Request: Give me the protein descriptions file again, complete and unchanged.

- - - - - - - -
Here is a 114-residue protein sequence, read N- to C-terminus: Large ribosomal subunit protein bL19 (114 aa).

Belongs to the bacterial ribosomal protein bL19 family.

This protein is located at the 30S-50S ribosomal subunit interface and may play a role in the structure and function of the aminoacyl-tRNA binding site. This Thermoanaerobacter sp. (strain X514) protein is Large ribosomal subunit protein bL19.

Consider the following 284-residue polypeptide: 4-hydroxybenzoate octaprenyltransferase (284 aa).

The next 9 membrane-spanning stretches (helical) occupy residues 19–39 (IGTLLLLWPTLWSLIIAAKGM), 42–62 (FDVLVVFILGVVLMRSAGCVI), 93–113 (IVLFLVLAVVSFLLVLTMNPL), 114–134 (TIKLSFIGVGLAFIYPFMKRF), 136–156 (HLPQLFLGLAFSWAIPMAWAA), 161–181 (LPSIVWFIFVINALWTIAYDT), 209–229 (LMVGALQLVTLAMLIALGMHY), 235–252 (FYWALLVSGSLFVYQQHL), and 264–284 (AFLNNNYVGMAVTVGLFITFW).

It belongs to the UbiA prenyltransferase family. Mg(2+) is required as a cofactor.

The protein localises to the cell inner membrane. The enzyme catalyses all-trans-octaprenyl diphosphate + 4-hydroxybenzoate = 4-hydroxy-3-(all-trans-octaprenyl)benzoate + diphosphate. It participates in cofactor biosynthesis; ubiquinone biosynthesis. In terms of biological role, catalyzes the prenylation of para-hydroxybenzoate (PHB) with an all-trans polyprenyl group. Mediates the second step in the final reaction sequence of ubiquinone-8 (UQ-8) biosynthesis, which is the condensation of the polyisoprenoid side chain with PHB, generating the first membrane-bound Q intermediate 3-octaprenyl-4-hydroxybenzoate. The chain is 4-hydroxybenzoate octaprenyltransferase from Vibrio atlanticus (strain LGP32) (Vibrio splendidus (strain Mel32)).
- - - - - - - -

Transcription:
Here is a 114-residue protein sequence, read N- to C-terminus: Large ribosomal subunit protein bL19 (114 aa).

Belongs to the bacterial ribosomal protein bL19 family.

This protein is located at the 30S-50S ribosomal subunit interface and may play a role in the structure and function of the aminoacyl-tRNA binding site. This Thermoanaerobacter sp. (strain X514) protein is Large ribosomal subunit protein bL19.

Consider the following 284-residue polypeptide: 4-hydroxybenzoate octaprenyltransferase (284 aa).

The next 9 membrane-spanning stretches (helical) occupy residues 19–39 (IGTLLLLWPTLWSLIIAAKGM), 42–62 (FDVLVVFILGVVLMRSAGCVI), 93–113 (IVLFLVLAVVSFLLVLTMNPL), 114–134 (TIKLSFIGVGLAFIYPFMKRF), 136–156 (HLPQLFLGLAFSWAIPMAWAA), 161–181 (LPSIVWFIFVINALWTIAYDT), 209–229 (LMVGALQLVTLAMLIALGMHY), 235–252 (FYWALLVSGSLFVYQQHL), and 264–284 (AFLNNNYVGMAVTVGLFITFW).

It belongs to the UbiA prenyltransferase family. Mg(2+) is required as a cofactor.

The protein localises to the cell inner membrane. The enzyme catalyses all-trans-octaprenyl diphosphate + 4-hydroxybenzoate = 4-hydroxy-3-(all-trans-octaprenyl)benzoate + diphosphate. It participates in cofactor biosynthesis; ubiquinone biosynthesis. In terms of biological role, catalyzes the prenylation of para-hydroxybenzoate (PHB) with an all-trans polyprenyl group. Mediates the second step in the final reaction sequence of ubiquinone-8 (UQ-8) biosynthesis, which is the condensation of the polyisoprenoid side chain with PHB, generating the first membrane-bound Q intermediate 3-octaprenyl-4-hydroxybenzoate. The chain is 4-hydroxybenzoate octaprenyltransferase from Vibrio atlanticus (strain LGP32) (Vibrio splendidus (strain Mel32)).